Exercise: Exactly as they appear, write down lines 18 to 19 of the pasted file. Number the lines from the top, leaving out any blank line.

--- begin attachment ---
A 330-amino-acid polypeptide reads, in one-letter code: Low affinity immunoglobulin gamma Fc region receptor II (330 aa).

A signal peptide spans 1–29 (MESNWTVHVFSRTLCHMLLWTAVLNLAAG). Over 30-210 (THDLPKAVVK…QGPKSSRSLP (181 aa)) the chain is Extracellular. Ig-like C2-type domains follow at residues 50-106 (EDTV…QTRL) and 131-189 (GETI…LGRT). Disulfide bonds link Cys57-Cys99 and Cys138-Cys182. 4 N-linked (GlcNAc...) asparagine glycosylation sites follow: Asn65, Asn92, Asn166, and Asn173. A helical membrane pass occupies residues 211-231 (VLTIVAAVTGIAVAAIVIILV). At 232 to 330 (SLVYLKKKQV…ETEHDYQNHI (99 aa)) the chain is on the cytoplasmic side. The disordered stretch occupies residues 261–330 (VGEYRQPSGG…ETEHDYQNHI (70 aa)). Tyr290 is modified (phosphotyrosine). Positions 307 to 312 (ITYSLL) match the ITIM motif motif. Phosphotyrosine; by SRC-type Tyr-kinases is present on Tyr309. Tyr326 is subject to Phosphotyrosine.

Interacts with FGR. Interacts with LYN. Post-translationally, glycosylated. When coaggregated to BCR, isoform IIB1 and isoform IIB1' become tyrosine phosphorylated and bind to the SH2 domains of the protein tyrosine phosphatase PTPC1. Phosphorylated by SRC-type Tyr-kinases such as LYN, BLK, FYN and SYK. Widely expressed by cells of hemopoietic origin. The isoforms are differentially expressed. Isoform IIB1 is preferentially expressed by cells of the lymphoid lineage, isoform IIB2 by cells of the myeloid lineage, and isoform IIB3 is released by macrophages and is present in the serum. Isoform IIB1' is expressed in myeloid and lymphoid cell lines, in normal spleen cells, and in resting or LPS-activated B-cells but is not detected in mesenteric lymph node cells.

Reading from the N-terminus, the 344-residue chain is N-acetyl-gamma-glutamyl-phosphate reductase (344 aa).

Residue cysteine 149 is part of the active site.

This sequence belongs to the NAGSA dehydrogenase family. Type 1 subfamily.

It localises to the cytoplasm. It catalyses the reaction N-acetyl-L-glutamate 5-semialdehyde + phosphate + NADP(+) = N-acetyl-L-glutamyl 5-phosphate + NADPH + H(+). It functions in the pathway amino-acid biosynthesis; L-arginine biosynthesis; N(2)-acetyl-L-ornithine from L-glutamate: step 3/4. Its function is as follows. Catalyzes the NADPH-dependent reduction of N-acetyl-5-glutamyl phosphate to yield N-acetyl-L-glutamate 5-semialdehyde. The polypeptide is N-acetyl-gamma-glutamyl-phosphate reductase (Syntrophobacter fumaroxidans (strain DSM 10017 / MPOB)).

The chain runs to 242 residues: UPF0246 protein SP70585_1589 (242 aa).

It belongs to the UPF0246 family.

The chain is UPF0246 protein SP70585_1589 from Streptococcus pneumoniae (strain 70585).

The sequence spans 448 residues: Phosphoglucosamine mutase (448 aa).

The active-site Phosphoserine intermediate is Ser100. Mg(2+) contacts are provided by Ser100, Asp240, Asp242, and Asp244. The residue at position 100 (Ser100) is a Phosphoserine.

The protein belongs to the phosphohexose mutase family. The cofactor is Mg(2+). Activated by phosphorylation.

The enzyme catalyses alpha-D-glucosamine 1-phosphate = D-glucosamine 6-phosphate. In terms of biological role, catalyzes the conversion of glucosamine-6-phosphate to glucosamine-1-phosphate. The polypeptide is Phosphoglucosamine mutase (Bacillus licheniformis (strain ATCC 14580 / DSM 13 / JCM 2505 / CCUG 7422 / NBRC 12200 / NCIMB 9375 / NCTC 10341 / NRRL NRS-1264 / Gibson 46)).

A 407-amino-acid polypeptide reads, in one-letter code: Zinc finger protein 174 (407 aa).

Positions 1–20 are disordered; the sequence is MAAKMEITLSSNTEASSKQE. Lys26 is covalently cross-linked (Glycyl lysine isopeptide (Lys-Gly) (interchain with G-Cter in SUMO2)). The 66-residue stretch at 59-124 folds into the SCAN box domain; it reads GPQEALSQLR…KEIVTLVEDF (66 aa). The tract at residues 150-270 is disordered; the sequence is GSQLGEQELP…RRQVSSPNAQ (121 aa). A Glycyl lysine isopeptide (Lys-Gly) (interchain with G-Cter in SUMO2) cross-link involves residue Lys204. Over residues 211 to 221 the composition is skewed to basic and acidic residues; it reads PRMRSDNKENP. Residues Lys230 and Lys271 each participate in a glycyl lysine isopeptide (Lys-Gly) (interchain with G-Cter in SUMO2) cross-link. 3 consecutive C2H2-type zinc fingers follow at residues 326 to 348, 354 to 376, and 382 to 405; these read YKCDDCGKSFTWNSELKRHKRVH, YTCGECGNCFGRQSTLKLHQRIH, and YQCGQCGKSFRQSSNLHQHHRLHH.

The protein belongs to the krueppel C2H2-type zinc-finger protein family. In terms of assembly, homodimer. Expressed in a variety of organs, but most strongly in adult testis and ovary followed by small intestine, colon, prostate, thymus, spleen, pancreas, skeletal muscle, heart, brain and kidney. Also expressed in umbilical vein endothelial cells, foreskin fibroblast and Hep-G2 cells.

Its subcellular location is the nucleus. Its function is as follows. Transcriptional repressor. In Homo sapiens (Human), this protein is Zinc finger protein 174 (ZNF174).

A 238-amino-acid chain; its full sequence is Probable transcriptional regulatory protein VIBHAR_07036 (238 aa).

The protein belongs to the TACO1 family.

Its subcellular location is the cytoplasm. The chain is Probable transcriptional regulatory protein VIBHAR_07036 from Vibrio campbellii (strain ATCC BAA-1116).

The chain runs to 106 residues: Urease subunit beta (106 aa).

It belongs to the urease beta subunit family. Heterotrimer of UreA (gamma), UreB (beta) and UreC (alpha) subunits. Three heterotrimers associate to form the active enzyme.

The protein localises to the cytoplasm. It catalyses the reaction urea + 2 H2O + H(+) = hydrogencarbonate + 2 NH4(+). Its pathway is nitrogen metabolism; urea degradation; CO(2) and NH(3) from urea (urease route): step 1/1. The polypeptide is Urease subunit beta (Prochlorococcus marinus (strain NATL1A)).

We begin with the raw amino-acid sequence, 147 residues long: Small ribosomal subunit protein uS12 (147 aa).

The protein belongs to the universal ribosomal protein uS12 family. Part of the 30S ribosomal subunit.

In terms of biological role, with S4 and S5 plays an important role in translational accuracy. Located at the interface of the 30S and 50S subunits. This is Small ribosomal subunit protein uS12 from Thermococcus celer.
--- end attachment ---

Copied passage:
Its subcellular location is the nucleus. Its function is as follows. Transcriptional repressor. In Homo sapiens (Human), this protein is Zinc finger protein 174 (ZNF174).

A 238-amino-acid chain; its full sequence is Probable transcriptional regulatory protein VIBHAR_07036 (238 aa).